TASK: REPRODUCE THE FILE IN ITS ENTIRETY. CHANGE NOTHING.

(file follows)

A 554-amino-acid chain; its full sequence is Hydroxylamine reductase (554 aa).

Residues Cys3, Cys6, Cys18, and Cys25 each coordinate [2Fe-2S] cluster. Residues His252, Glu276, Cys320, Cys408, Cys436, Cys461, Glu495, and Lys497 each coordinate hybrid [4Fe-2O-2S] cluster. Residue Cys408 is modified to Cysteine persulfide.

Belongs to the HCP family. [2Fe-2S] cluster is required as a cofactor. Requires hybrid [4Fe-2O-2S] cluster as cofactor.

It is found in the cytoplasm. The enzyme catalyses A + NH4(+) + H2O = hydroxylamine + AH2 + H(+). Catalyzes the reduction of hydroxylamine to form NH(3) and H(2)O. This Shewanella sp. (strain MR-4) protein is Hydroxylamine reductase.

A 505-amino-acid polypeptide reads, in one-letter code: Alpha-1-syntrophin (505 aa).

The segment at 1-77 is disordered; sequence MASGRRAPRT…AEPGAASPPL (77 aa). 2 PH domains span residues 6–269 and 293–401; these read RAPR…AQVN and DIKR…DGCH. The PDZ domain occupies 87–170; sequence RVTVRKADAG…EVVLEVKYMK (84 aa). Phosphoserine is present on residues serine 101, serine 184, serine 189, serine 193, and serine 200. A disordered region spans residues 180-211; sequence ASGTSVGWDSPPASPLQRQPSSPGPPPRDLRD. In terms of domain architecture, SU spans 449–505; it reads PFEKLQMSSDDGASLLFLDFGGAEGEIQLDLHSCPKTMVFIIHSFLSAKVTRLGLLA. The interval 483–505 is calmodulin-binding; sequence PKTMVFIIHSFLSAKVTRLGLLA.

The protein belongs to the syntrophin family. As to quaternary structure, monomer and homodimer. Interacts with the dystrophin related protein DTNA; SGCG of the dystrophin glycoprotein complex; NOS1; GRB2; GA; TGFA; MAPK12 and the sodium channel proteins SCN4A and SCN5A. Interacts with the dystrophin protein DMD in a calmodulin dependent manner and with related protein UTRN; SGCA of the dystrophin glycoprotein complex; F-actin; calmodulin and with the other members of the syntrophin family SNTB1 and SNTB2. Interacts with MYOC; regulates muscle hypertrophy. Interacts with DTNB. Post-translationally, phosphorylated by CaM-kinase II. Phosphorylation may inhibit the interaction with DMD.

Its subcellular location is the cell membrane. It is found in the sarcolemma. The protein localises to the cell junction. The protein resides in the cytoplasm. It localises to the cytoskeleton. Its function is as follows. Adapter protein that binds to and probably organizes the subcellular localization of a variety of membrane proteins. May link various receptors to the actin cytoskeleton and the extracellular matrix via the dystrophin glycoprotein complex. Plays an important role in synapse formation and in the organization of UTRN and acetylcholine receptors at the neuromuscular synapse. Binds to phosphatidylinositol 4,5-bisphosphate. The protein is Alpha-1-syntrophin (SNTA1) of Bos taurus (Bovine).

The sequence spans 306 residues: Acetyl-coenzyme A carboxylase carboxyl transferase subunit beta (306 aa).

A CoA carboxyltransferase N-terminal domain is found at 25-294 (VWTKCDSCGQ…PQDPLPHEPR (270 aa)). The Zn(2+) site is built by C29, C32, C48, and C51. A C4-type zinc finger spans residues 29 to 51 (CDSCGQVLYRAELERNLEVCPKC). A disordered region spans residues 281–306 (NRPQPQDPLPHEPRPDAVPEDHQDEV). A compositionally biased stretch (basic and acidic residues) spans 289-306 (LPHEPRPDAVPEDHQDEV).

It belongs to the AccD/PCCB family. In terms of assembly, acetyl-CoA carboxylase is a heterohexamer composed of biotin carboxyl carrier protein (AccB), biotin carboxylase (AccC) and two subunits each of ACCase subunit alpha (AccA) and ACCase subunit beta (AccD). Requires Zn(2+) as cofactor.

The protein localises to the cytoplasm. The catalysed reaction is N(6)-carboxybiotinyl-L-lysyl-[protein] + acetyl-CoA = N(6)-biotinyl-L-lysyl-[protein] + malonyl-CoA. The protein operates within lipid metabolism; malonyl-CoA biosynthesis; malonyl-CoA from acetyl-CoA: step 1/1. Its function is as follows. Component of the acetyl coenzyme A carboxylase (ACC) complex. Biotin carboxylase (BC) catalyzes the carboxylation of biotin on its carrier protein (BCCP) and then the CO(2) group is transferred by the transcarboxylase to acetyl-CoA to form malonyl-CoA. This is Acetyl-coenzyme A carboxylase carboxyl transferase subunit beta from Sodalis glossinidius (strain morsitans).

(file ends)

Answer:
A 554-amino-acid chain; its full sequence is Hydroxylamine reductase (554 aa).

Residues Cys3, Cys6, Cys18, and Cys25 each coordinate [2Fe-2S] cluster. Residues His252, Glu276, Cys320, Cys408, Cys436, Cys461, Glu495, and Lys497 each coordinate hybrid [4Fe-2O-2S] cluster. Residue Cys408 is modified to Cysteine persulfide.

Belongs to the HCP family. [2Fe-2S] cluster is required as a cofactor. Requires hybrid [4Fe-2O-2S] cluster as cofactor.

It is found in the cytoplasm. The enzyme catalyses A + NH4(+) + H2O = hydroxylamine + AH2 + H(+). Catalyzes the reduction of hydroxylamine to form NH(3) and H(2)O. This Shewanella sp. (strain MR-4) protein is Hydroxylamine reductase.

A 505-amino-acid polypeptide reads, in one-letter code: Alpha-1-syntrophin (505 aa).

The segment at 1-77 is disordered; sequence MASGRRAPRT…AEPGAASPPL (77 aa). 2 PH domains span residues 6–269 and 293–401; these read RAPR…AQVN and DIKR…DGCH. The PDZ domain occupies 87–170; sequence RVTVRKADAG…EVVLEVKYMK (84 aa). Phosphoserine is present on residues serine 101, serine 184, serine 189, serine 193, and serine 200. A disordered region spans residues 180-211; sequence ASGTSVGWDSPPASPLQRQPSSPGPPPRDLRD. In terms of domain architecture, SU spans 449–505; it reads PFEKLQMSSDDGASLLFLDFGGAEGEIQLDLHSCPKTMVFIIHSFLSAKVTRLGLLA. The interval 483–505 is calmodulin-binding; sequence PKTMVFIIHSFLSAKVTRLGLLA.

The protein belongs to the syntrophin family. As to quaternary structure, monomer and homodimer. Interacts with the dystrophin related protein DTNA; SGCG of the dystrophin glycoprotein complex; NOS1; GRB2; GA; TGFA; MAPK12 and the sodium channel proteins SCN4A and SCN5A. Interacts with the dystrophin protein DMD in a calmodulin dependent manner and with related protein UTRN; SGCA of the dystrophin glycoprotein complex; F-actin; calmodulin and with the other members of the syntrophin family SNTB1 and SNTB2. Interacts with MYOC; regulates muscle hypertrophy. Interacts with DTNB. Post-translationally, phosphorylated by CaM-kinase II. Phosphorylation may inhibit the interaction with DMD.

Its subcellular location is the cell membrane. It is found in the sarcolemma. The protein localises to the cell junction. The protein resides in the cytoplasm. It localises to the cytoskeleton. Its function is as follows. Adapter protein that binds to and probably organizes the subcellular localization of a variety of membrane proteins. May link various receptors to the actin cytoskeleton and the extracellular matrix via the dystrophin glycoprotein complex. Plays an important role in synapse formation and in the organization of UTRN and acetylcholine receptors at the neuromuscular synapse. Binds to phosphatidylinositol 4,5-bisphosphate. The protein is Alpha-1-syntrophin (SNTA1) of Bos taurus (Bovine).

The sequence spans 306 residues: Acetyl-coenzyme A carboxylase carboxyl transferase subunit beta (306 aa).

A CoA carboxyltransferase N-terminal domain is found at 25-294 (VWTKCDSCGQ…PQDPLPHEPR (270 aa)). The Zn(2+) site is built by C29, C32, C48, and C51. A C4-type zinc finger spans residues 29 to 51 (CDSCGQVLYRAELERNLEVCPKC). A disordered region spans residues 281–306 (NRPQPQDPLPHEPRPDAVPEDHQDEV). A compositionally biased stretch (basic and acidic residues) spans 289-306 (LPHEPRPDAVPEDHQDEV).

It belongs to the AccD/PCCB family. In terms of assembly, acetyl-CoA carboxylase is a heterohexamer composed of biotin carboxyl carrier protein (AccB), biotin carboxylase (AccC) and two subunits each of ACCase subunit alpha (AccA) and ACCase subunit beta (AccD). Requires Zn(2+) as cofactor.

The protein localises to the cytoplasm. The catalysed reaction is N(6)-carboxybiotinyl-L-lysyl-[protein] + acetyl-CoA = N(6)-biotinyl-L-lysyl-[protein] + malonyl-CoA. The protein operates within lipid metabolism; malonyl-CoA biosynthesis; malonyl-CoA from acetyl-CoA: step 1/1. Its function is as follows. Component of the acetyl coenzyme A carboxylase (ACC) complex. Biotin carboxylase (BC) catalyzes the carboxylation of biotin on its carrier protein (BCCP) and then the CO(2) group is transferred by the transcarboxylase to acetyl-CoA to form malonyl-CoA. This is Acetyl-coenzyme A carboxylase carboxyl transferase subunit beta from Sodalis glossinidius (strain morsitans).